How do you end a 22-movie franchise? How do you satisfy millions of fans, critics and audiences with a single movie? If you fail, you fail incredibly, irreversibly badly. If Endgame, the last film of the ‘Infinity Saga’ were to be a failure, god forbid an average or even a bad film, that would certainly be the end of directors Anthony and Joe Russo. Endgame was always set to make a stupid amount of money, but how do you craft a truly great, culturally relevant film?
I don’t have the answer to that, but the Russo brothers might, since Endgame is undeniably a good, even great film. Set with an almost impossible task, the Russos come out soaring. Thank goodness for that.
Set after the events of Infinity War, Endgame sees our heroes struggling with the new normal without their friends and allies. The beauty of IW was that Thanos did have a point and the purple Mad Titan truly believed what he was doing was for the greater good. Well, it’s not a spoiler to say it backfired, big time. Earth is in ruin, cars abandoned, buildings collapsed and everything is eerily quiet. No one is happy and the remaining Avengers are set on bringing their friends back. But how?
If you haven’t seen Endgame yet and wish to see it completely unspoiled, I advise to turn back now. I will not be discussing major plotpoints, but I do wish to review the film in full and it’s incredibly difficult to decide what is a spoiler now.
You have been warned.
Endgame is a very particular film. It’s sole purpose it to bring closure to some of the several narratives the franchise has covered over their over 10-year run. And it does magnificently. It manages to handle all it’s characters with grace and give them their dues. Especially Hawkeye, a character played to perfection by Jeremy renner but never really awarded any big moments, gets a big chunk of screentime.
While Infinity War, one of the biggest and baddest blockbusters of all time, starst to crumble after a few watches, Endgame is the slower and more satisfying of the two. IW of course suffers from the fact that the characters dusted at the end were always destined to come back. It’s easy to complain that the stakes aren’t as high when you know they’ll all return but I would argue that made the stakes even higher. Endgame is very much the end of the Avengers as we knew them. We know Spidey and Black Panther would return, but at what cost? How does it impact Steve or Tony?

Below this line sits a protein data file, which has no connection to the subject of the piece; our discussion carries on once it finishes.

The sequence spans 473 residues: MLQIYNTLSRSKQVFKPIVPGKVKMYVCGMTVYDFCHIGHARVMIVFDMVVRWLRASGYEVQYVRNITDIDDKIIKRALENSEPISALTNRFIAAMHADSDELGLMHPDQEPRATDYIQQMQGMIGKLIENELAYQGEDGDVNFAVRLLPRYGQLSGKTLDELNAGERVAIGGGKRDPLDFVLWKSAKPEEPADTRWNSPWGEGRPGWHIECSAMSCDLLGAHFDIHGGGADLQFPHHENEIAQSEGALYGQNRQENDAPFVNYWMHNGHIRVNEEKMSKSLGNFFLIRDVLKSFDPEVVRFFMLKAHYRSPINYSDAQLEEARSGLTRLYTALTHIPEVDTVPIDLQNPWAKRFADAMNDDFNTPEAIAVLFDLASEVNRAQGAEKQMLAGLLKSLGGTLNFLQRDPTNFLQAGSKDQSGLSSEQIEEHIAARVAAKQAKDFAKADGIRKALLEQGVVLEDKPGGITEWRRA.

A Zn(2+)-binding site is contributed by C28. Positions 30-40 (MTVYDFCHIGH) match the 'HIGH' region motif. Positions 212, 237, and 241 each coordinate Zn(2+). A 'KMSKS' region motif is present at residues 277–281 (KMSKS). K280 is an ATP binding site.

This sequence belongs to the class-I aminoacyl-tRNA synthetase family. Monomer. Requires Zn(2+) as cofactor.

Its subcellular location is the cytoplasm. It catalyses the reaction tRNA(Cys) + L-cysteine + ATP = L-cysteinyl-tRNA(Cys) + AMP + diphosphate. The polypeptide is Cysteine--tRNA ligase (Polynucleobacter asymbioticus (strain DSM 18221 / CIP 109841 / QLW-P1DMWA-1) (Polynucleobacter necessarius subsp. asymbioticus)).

The Russo brothers have always been gifted at directing action. Their setpieces are exciting and full of adrenaline, but they’ve always missed the spark Joss Whedon brought to the films. The easy banter between characters, the way the actors bounced off each other in scenes. While the duo still struggle with the funny bits, they’re a little over-written, they seem to have picked up a few things. Endgame takes it’s time with the characters, devoting as much time to internal dynamics and character relationships as it does to big scale battles.
Endgame is nothing short of a masterpiece. Seriously, I mean that. It might not compete in the same category as films like Roma, 12 Years A Slave or Citizen Kane (which I dislike by the way), but it’s certainly a masterpiece in it’s own genre. For Marvel Cinematic Universe, Endgame is finally the film that balances CGI, emotion and narrative in a satisfying way. It sets a new example for all comic book films to come; this is what you want your film compared to, this is what you should strive for. It allows the actors to do something new with their already worn characters and let’s them breathe new life into them.
Most importantly, Endgame is satisfactory to the fans. It’s easy to call it fan service and maybe it is, but it doesn’t make Endgame a bad film. It delivers breathtaking action and some truly great gags and is never short of emotion. It might try to pull on those heartstrings a little too heavy, but this is the end of a journey not just for the Avengers but the young fans. With Iron Man debuting in 2008, a lot of people have literally grown up with these characters. It’s simply not fair to dismiss their heartbreak over Endgame because the stakes are much higher for them than for a lot of us. We should embrace that, because how amazing must it be to grow up with superheroes and then be awarded with a film like Endgame. I don’t know about you, but I envy that.
The film isn’t perfect. The time travel defis logic at times. If you really start to look at the undeniably sweet and emotional ending, not everything makes sense, but Endgame still delivers as a film that acts as an end of an era. The question becomes how much you’re willing to forgive? Is it more important for you to have a nice, neat ending or a logical superhero film? It would have been nice if Endgame made more sense, if it didn’t sweep some of its’ issues under the rug, but it’s hard to deny the sheer ambition and skill the Russos have brought into the film. It’s a film that has something for everyone, but will be enjoyed the most by die-hard fans. Regardless, Endgame might be a blockbuster event film like we’ve never seen before and more importantly, it’s at the very least a decent film.
So there you have it! What did you think of this monster of a movie? Loved it, hated it? Let me know!